Dr. Neklason: There are, and that's definitely the amazing thing about it. We've been able to look at the family and the cancer rates in the family over the years and see what sort of impact did genetic testing have on this family. What sort of impact did it have on cancer prevention? And so we are able to look at cancer rates using the Utah population database that has the genealogies, and overlay the Utah cancer registry, cancer records on top of that. So all cancers diagnosed in the state are reported. When we went and looked at the numbers of cancers in the two affected branches, we found that when we initially engaged them in research, which was about from the mid-80s to the mid-90s, we saw that cancer rates dropped in half in the family.

Interviewer: Wow.

Dr. Neklason: Their incidence was about five times higher than the general population, and they dropped down to about two times higher than the general population by just knowing. That is in the absence of genetic testing, but knowing that they have something going on in their family. So that's the impact of communication and knowledge and education on these individuals. And then we see again after we started to do genetic testing and return results to the family, we see another drop, about 30%, in this family for cancer rates.

Interviewer: How are they made aware of this inherited condition and what the risk is to them?

Dr. Neklason: All of these individuals that I had mentioned we've done genetic testing on, about 180 of them that were mutation positive, we've enrolled them in research and their successive generations. So whenever the children turn 18 we give them the opportunity to enroll in research, and through that we're able to extend this knowledge and the information.

We also encourage the families to communicate with their family members and work with the parents to say, "Okay. You need to talk to your children about that. When they're at the age where they can make their own decisions, you need to look at pursuing genetic testing." And then if they don't carry the mutation then they don't need to undergo colonoscopy like past generations did until they're age 50, the average population risk. If they do carry the mutation then they need to start having colonoscopies in their early 20s and prevent and remove these precancerous polyps before they can become cancer.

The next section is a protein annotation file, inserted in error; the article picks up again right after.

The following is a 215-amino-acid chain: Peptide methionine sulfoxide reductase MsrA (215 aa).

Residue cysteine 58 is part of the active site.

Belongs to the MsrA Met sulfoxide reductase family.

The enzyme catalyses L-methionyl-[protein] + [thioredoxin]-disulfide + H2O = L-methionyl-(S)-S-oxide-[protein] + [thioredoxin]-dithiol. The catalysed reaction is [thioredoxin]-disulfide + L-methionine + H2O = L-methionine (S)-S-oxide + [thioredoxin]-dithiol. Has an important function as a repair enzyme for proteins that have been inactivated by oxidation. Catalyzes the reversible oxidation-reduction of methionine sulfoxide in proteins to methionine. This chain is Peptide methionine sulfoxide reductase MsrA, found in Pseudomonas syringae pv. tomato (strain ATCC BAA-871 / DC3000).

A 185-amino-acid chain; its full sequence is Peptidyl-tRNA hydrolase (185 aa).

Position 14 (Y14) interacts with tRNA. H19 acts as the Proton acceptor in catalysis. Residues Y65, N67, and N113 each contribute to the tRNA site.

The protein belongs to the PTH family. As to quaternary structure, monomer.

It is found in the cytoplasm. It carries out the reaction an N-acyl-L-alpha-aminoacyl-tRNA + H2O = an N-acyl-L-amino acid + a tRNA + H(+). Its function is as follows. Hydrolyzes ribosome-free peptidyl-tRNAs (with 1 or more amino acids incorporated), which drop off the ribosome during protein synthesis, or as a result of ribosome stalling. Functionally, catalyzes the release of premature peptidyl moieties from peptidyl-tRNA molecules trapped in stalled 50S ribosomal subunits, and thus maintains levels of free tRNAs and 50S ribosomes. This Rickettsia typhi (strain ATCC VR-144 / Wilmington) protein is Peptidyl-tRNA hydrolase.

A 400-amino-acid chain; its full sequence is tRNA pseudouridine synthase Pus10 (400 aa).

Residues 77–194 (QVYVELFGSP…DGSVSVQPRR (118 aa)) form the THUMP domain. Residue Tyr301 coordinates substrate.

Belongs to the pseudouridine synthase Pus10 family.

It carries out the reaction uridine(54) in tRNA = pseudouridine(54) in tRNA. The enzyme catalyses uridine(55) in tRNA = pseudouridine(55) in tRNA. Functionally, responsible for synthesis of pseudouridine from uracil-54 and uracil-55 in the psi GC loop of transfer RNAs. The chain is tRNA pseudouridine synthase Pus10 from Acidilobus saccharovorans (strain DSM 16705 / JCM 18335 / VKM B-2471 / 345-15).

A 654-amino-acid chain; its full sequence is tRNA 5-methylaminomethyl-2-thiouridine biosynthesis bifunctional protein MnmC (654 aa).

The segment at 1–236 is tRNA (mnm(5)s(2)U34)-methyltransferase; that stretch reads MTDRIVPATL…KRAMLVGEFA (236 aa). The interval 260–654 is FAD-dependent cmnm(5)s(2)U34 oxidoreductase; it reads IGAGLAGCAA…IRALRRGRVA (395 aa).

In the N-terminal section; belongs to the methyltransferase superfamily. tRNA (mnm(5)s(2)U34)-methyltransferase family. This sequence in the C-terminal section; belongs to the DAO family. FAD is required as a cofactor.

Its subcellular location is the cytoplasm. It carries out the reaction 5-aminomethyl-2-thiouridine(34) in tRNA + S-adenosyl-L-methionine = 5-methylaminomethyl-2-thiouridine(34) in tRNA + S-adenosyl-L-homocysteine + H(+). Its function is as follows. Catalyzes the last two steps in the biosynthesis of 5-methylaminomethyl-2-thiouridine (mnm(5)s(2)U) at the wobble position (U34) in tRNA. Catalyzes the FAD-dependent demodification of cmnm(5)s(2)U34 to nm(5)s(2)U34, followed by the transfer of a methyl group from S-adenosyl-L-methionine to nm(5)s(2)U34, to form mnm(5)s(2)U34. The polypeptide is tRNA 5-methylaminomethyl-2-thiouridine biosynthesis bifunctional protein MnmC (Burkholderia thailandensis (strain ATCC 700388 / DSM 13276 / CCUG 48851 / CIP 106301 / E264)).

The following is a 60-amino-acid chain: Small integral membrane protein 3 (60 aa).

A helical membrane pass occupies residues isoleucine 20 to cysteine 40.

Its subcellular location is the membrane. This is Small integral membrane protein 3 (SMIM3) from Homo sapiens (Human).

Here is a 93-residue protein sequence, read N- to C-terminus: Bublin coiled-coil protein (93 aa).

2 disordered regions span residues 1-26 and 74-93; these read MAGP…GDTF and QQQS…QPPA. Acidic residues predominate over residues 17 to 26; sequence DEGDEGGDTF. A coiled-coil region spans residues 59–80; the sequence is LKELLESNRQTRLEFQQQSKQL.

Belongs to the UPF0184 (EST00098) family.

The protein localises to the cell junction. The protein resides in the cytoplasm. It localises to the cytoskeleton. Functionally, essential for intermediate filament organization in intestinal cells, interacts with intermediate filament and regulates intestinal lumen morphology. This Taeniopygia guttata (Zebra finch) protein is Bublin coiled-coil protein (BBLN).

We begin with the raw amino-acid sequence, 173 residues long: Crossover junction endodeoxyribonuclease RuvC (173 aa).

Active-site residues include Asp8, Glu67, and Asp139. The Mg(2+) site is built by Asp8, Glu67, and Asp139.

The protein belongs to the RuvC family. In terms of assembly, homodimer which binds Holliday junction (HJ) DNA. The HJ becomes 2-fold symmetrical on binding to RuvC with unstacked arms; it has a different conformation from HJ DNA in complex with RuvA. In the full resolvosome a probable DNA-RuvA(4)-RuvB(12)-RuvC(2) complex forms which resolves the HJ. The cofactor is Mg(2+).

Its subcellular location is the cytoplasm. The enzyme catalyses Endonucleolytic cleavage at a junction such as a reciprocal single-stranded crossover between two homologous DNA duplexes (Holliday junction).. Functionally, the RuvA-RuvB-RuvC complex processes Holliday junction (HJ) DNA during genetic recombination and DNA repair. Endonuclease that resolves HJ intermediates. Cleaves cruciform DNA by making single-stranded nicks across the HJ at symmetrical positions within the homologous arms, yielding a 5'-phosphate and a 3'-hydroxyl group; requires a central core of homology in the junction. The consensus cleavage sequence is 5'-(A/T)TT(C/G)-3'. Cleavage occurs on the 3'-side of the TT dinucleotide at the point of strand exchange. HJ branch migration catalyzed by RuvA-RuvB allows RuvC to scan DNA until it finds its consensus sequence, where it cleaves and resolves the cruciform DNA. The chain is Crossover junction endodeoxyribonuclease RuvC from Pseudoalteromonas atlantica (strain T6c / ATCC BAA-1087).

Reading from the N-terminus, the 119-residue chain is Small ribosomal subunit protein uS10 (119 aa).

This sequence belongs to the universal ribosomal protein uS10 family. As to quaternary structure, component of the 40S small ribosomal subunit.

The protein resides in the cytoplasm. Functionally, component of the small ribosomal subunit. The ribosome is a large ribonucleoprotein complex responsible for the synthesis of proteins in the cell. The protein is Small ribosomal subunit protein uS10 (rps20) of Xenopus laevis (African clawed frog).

Interviewer: So you have this long-term relationship with this family. What do you hope to do going forward?

Dr. Neklason: We would really like to try to piece together some of these other families that are across the country and figure out how they relate to each other, and a lot of that's just engagement of the existing research participants. Do you know your family history? Do you know the names of your great, great grandparents, and then all of a sudden you can start to piece together these families. And that's important because some of these other 15 families, odds are you can expand that family, just like we did the Utah family, to include hundreds of individuals who are at risk and don't know that they're at risk. It flies under the radar and sometimes it's very hard to pick out in the general population that colon cancer is not just bad luck in your family, you actually do have this genetic mutation that's leading to your risk.

Announcer: Interesting, informative, and all in the name of better health. This is The Scope Health Sciences Radio.